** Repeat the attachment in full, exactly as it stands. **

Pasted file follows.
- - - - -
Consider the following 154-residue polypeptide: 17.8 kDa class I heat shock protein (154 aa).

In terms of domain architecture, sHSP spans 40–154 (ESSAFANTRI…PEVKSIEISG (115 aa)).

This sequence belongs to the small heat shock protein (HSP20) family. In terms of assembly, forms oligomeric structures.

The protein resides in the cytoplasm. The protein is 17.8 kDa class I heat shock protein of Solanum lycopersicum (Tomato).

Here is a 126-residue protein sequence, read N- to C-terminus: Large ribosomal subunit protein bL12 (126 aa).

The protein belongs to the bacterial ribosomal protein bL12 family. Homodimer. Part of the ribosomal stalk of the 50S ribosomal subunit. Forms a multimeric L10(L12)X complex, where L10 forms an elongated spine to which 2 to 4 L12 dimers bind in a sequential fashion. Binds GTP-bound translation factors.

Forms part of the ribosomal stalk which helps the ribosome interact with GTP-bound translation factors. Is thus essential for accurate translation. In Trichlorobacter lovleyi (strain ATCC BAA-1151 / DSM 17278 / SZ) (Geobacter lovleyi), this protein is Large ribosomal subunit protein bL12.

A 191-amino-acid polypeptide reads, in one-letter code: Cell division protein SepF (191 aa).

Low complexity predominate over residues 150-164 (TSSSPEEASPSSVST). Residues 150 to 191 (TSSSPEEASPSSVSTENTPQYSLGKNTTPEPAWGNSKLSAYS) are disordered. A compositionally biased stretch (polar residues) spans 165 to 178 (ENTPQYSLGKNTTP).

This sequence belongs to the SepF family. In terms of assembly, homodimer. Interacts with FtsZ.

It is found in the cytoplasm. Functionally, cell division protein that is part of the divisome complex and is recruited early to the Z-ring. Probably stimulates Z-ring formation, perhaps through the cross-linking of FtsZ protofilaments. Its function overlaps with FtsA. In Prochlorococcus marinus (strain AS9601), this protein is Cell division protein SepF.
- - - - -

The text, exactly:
Consider the following 154-residue polypeptide: 17.8 kDa class I heat shock protein (154 aa).

In terms of domain architecture, sHSP spans 40–154 (ESSAFANTRI…PEVKSIEISG (115 aa)).

This sequence belongs to the small heat shock protein (HSP20) family. In terms of assembly, forms oligomeric structures.

The protein resides in the cytoplasm. The protein is 17.8 kDa class I heat shock protein of Solanum lycopersicum (Tomato).

Here is a 126-residue protein sequence, read N- to C-terminus: Large ribosomal subunit protein bL12 (126 aa).

The protein belongs to the bacterial ribosomal protein bL12 family. Homodimer. Part of the ribosomal stalk of the 50S ribosomal subunit. Forms a multimeric L10(L12)X complex, where L10 forms an elongated spine to which 2 to 4 L12 dimers bind in a sequential fashion. Binds GTP-bound translation factors.

Forms part of the ribosomal stalk which helps the ribosome interact with GTP-bound translation factors. Is thus essential for accurate translation. In Trichlorobacter lovleyi (strain ATCC BAA-1151 / DSM 17278 / SZ) (Geobacter lovleyi), this protein is Large ribosomal subunit protein bL12.

A 191-amino-acid polypeptide reads, in one-letter code: Cell division protein SepF (191 aa).

Low complexity predominate over residues 150-164 (TSSSPEEASPSSVST). Residues 150 to 191 (TSSSPEEASPSSVSTENTPQYSLGKNTTPEPAWGNSKLSAYS) are disordered. A compositionally biased stretch (polar residues) spans 165 to 178 (ENTPQYSLGKNTTP).

This sequence belongs to the SepF family. In terms of assembly, homodimer. Interacts with FtsZ.

It is found in the cytoplasm. Functionally, cell division protein that is part of the divisome complex and is recruited early to the Z-ring. Probably stimulates Z-ring formation, perhaps through the cross-linking of FtsZ protofilaments. Its function overlaps with FtsA. In Prochlorococcus marinus (strain AS9601), this protein is Cell division protein SepF.